Albert Camus published a single collection of short stories entitled Exile and the Kingdom near the end of his life. Its six stories are an important encapsulation of Camus’s humanistic philosophy enveloped in his quasirealistic style and dramatized by exotic backgrounds. According to Camus’s recondite views, the universe is meaningless; however, the human beings in it may become significant (even happy) if they can acquire and maintain a clear awareness of its ultimate absurdity. Each story in Exile and the Kingdom unfolds a situation which brings the protagonist to an intimation of the lack of lawfulness and coherence in his or her life and depicts the protagonist’s response to this traumatic realization. Some of the stories go no further than this; others move away from understatement and describe wrong-headed or perverse reactions; and the last story offers a solution which seems to step beyond mere awareness of absurdity.
Readers of Camus’s novels and plays will recognize the cavalcade of alienated heroes, the metaphysical paradoxes, and Camus’s own preoccupation with criminals and their police counterparts—all tendered in lucid, tight prose which differentiates him from the strained cerebralisms of more philosophically rigorous existentialists such as Sartre. This collection of short stories also avoids the imperious eloquence and plain sententiousness which often mar Camus’s longer works.
“The Adulterous Woman”
“The Adulterous Woman,” first published in English in Redbook magazine, portrays the mounting depression of a housewife (Janine) traveling with a husband (Marcel) who is almost wholly absorbed in selling wools and silks to disdainful, according to Marcel, Arabs who are reluctantly emerging from the wintry Algerian landscape.
Janine is pictured as tall and “thick,” yet possessing a languid sensuality which attracts the desultory glances of bus passengers, pedestrians, and hotel guests. She often returns a look, and in spite of the characteristic prejudices of her class against Arabs she can spontaneously admire one of that race who is striking in his slender virility. She frequently counters the ennui of the endless bus rides by basking in the adoration of her husband. He can speak of little else but the volume of dry goods he can move, how much profit he will reckon by dispensing with the middleman, and how much he loathes his customers. He has made Janine his refuge from the sordidness and triviality of his life, however, and becomes instantly solicitous when prodded.
Thus, after another day of selling in yet another ordinary town, Janine rebels at the thought of retiring to their icy room for the customary nap before supper. She proposes to follow the hotel manager’s suggestion to “climb up to the terrace around the fort to see the desert,” and Marcel automatically assents. A marvelous description of the twilight desertscape is counterposed against Marcel’s impatient complaint that he is cold and there is nothing to see anyway.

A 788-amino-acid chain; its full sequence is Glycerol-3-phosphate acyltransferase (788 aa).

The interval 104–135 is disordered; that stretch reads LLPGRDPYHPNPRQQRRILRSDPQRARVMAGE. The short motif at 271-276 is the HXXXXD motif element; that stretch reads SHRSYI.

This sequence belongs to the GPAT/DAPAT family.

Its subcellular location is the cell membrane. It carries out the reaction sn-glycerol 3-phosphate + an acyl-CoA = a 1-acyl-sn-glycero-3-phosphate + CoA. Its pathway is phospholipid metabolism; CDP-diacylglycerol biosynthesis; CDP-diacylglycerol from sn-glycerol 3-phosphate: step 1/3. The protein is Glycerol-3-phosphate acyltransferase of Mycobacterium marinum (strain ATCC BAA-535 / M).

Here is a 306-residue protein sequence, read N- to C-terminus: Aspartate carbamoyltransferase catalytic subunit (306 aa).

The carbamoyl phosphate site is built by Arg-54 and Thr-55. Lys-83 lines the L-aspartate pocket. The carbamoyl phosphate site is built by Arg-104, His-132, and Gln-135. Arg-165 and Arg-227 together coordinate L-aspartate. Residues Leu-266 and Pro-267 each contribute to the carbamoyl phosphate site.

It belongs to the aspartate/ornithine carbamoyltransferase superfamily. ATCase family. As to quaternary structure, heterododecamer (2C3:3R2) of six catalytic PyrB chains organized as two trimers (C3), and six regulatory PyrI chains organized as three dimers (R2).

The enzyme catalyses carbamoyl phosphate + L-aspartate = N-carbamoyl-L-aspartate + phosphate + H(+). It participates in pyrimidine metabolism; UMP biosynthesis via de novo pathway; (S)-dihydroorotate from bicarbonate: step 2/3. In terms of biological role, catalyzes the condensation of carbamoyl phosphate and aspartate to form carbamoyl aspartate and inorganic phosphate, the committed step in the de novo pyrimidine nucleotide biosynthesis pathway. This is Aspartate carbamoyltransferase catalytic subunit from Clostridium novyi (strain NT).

That night, however, Janine slips out of bed to return to the fort. There, alone under the chilly and vast firmament, she suffers a moment of awareness—an epiphany. She feels the sensual presence of her body, and she encompasses the sky full of stars stretched out over her as she lies against the cold parapet. This encounter with the night sky is her act of “adultery,” which she does not share with Marcel, who is oblivious of her absence and only awakes to reach for a bottle of mineral water.
In all this, however, there is a note of disconcerting ambivalence. The distant tone of the narration raises the possibility that the reader has been “taken”: Is this story actually only revelatory of Janine’s disconsolate banality? More important, has Camus played a joke on readers by forcing them to choose between two diversely wretched characters?
These questions also arise in “The Guest,” the best story in Exile and the Kingdom, also set in North Africa—specifically in the snows of the Atlas Mountains in Algeria. Daru, an Algerian schoolteacher of French extraction, has fully provisioned himself to weather an expected blizzard which has emptied his one-room schoolhouse of its Arab pupils. He is comfortably awaiting its onset when he observes two figures, one on horseback, toiling up the steep slope leading toward the school building. The man on horseback is Balducci, a gendarme dragging behind him a trussed and cowering shepherd who killed his cousin with a billhook during a squabble over a share of grain.
Balducci asks the astonished Daru to safeguard the prisoner for the night and deliver him the next morning to police headquarters at Tinguit, twenty kilometers away. He explains that the...
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